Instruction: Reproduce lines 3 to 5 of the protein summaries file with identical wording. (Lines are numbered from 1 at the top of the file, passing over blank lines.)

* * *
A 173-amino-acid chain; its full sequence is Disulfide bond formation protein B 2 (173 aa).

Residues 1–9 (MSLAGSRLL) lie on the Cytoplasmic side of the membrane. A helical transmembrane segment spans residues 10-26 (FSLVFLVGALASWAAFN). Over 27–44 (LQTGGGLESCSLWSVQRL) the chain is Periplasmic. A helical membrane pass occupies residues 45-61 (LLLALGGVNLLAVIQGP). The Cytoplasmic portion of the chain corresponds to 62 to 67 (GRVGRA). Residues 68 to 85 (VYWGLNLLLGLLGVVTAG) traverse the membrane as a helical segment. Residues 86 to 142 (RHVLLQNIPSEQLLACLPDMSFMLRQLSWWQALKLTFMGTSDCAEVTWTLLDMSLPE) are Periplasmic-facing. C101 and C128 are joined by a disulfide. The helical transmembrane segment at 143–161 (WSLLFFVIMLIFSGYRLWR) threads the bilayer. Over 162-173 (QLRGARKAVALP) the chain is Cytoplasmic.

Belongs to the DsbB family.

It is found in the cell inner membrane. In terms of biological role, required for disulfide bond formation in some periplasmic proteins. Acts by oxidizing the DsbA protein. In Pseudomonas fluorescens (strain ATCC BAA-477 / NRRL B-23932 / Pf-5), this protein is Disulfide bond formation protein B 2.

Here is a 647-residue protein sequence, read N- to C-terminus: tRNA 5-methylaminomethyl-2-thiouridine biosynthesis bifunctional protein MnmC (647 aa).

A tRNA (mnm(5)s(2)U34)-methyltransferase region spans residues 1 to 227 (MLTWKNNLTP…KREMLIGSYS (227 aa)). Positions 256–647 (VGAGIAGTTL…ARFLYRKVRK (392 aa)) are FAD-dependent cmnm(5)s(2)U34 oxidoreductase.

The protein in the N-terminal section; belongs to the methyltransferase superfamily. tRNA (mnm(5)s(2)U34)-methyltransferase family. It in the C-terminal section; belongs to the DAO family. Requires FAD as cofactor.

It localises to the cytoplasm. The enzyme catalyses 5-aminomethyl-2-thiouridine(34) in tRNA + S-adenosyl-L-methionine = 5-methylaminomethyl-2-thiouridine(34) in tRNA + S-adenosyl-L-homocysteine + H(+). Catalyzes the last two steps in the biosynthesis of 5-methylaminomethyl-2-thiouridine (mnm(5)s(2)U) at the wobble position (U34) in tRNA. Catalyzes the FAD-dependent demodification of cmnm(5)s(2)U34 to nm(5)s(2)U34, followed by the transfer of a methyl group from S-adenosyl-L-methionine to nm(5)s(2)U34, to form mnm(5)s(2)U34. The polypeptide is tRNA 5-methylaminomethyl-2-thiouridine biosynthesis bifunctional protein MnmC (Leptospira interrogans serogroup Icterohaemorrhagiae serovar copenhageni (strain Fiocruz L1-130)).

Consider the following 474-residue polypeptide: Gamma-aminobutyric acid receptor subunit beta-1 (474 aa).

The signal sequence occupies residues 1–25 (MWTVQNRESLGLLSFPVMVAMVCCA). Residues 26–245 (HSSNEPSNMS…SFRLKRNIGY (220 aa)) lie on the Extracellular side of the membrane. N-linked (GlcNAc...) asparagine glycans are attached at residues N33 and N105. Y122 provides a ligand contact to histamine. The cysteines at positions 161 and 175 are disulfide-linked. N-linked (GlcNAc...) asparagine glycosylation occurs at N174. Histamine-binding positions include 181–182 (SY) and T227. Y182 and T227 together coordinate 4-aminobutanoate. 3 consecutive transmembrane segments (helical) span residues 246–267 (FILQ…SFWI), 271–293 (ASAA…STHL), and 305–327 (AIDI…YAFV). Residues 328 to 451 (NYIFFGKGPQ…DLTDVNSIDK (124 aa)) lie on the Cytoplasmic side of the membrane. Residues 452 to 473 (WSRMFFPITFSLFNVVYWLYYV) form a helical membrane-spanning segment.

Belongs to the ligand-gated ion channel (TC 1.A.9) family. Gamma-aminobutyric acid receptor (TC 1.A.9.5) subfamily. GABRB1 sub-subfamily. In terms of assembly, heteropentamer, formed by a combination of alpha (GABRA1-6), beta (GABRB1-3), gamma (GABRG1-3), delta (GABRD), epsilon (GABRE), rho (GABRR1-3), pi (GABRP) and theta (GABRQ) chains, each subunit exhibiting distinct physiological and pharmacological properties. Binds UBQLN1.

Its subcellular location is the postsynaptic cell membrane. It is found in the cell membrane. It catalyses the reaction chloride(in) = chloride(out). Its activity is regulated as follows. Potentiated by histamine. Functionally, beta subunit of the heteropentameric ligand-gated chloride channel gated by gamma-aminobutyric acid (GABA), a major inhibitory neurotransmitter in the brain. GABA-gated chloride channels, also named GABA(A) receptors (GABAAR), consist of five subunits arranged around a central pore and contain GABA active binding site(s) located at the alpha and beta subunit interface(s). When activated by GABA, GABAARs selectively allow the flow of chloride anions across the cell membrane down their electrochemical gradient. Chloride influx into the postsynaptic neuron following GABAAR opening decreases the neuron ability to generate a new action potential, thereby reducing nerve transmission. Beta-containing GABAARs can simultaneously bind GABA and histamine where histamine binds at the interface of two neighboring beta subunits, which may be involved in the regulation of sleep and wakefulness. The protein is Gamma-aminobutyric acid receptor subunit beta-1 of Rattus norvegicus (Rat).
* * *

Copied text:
Belongs to the DsbB family.

It is found in the cell inner membrane. In terms of biological role, required for disulfide bond formation in some periplasmic proteins. Acts by oxidizing the DsbA protein. In Pseudomonas fluorescens (strain ATCC BAA-477 / NRRL B-23932 / Pf-5), this protein is Disulfide bond formation protein B 2.

Here is a 647-residue protein sequence, read N- to C-terminus: tRNA 5-methylaminomethyl-2-thiouridine biosynthesis bifunctional protein MnmC (647 aa).